College of Education and Human Development
First Student to Complete Coaching Minor Prepares for Career in International Sports Coaching
August 8, 2016
George Mason University student E’Yad Al’Taha will be celebrating two significant accomplishments this December: he will graduate with a Bachelor of Science in Kinesiology, and he will be the first graduate to complete the new minor in coaching.
Al’Taha is originally from the Al-Hasa region in Saudi Arabia, where he discovered his love for soccer at a very young age. When he moved to the United States at age 15 during his high school years, he continued to play soccer at Lake Braddock Secondary School and with the indoor soccer club, Team America. During summer 2010, Al’Taha joined the Al-Ettifaq Football Club (FC) training camp back in Saudi Arabia. Al-Ettifaq FC is a Saudi Arabian professional club and soccer team renowned as the first Saudi Arabian club to win an international championship.
Over the years, Al’Taha realized that, as much as he liked playing the game, he had developed a deep interest in coaching and team leadership as he transitioned to his college years. "I found that the leadership provided by successful coaches was even more important to success than the skills and talents of the athletes on the team," he explained. "I knew that a coaching role is where I could have the most impact and that this was the direction I wanted to go."
As he entered the Kinesiology Program at George Mason, Al’Taha took his first class in coaching, SPMT 201 -Foundations of Sport Coaching with Craig Esherick, the former head basketball coach for Georgetown University and a regionally and nationally prominent sports commentator. "Studying with Professor Esherick strengthened my interest in the various philosophies and styles of coaching," Al’Taha explained about the class.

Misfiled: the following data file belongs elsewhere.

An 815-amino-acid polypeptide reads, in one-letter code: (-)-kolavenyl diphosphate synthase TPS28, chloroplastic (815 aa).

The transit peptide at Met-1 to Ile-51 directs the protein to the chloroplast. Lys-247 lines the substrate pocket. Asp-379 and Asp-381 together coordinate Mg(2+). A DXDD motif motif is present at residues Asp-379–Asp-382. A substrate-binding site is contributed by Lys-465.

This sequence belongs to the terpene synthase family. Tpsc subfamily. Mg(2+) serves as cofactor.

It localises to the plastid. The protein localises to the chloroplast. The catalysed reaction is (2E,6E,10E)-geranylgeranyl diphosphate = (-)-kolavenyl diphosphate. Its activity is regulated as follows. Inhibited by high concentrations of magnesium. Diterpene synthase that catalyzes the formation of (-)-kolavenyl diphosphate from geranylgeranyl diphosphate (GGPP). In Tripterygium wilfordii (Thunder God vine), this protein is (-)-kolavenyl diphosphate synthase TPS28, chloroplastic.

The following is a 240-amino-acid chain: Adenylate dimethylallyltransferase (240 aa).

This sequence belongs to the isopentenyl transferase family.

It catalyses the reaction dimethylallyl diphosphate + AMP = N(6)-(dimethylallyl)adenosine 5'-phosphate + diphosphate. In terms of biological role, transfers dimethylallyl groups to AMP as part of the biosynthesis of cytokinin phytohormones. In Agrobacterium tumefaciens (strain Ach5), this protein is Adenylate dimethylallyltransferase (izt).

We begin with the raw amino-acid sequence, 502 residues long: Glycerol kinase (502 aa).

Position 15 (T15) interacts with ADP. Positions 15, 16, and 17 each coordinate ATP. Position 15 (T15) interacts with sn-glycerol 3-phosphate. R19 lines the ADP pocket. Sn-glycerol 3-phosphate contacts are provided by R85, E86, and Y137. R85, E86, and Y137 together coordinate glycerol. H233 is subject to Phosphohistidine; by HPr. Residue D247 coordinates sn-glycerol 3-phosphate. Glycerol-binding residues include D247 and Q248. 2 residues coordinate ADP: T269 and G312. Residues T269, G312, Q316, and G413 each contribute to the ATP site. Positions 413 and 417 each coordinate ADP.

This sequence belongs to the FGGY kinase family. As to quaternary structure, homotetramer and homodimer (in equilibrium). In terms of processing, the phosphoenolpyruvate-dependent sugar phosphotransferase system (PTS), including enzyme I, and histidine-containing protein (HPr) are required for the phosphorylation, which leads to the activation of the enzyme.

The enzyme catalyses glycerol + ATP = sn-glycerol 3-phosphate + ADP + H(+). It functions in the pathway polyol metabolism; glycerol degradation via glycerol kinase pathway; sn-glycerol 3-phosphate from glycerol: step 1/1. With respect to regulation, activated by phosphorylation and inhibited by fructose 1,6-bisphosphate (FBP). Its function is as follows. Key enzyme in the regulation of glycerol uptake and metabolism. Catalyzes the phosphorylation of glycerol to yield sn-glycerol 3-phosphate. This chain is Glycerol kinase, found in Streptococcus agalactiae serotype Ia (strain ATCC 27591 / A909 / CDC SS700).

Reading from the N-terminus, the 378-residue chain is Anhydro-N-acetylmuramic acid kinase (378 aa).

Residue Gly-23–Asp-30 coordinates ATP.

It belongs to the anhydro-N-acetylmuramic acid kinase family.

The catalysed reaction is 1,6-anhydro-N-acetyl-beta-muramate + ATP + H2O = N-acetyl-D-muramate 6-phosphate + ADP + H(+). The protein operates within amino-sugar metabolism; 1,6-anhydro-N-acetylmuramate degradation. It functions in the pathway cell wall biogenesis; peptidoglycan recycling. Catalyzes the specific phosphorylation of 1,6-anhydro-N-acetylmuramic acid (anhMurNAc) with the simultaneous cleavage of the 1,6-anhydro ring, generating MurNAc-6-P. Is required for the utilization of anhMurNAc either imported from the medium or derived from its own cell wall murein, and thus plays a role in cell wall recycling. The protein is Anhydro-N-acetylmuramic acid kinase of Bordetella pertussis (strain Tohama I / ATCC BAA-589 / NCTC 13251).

When the Coaching Minor was launched last year, Al’Taha was among the first students to sign up. He thoroughly enjoyed the courses but was especially pleased with the internship requirement. Under Esherick’s supervision, he earned and completed an internship with the Joga Soccer Club, a traveling soccer team of the National Capital Soccer League.
The internship was intense, with two-to-three trainings per week. "I served as an assistant coach, where I was responsible for evaluating the team to identify areas of opportunity for improvement and defining an approach to tackle them," he said, regarding the responsibilities of the assistant coach position. During the season, he traveled throughout the Mid-Atlantic Region with the team, learning more about professional sports coaching with each game over what became a very successful season. "We had a great season, including moving from Division 3 to Division 2," Al’Taha proudly shared about his time with the Joga Soccer Club, calling the internship “an overall great experience!"
"I have learned so much from the courses, faculty mentors—all of whom have tremendous resumes—and internship for the Coaching Minor, and especially from Professor Esherick," Al’Taha said. "I only wish there had been a Coaching Major!"
Esherick and the other faculty members teaching courses for the Coaching Minor have thoroughly enjoyed having Al’Taha in their classes. "It was clear from the first time I met E’Yad that his career goal was to work in the sports industry," Esherick recalled. "He is a serious student who wanted to learn as much as he could about our industry, especially the world of soccer.”
When Al’Taha finishes his degree this December, he plans on seeking a soccer coaching position in Europe or his home country of Saudi Arabia (he was recently offered an assistant coach position with Al-Ettifaq FC), and Esherick is confident he will be successful at doing so. When asked about Al’Taha’s career prospects, Esherick stated without hesitation, "It would not surprise me in the least to see him working for a top team in Europe very soon."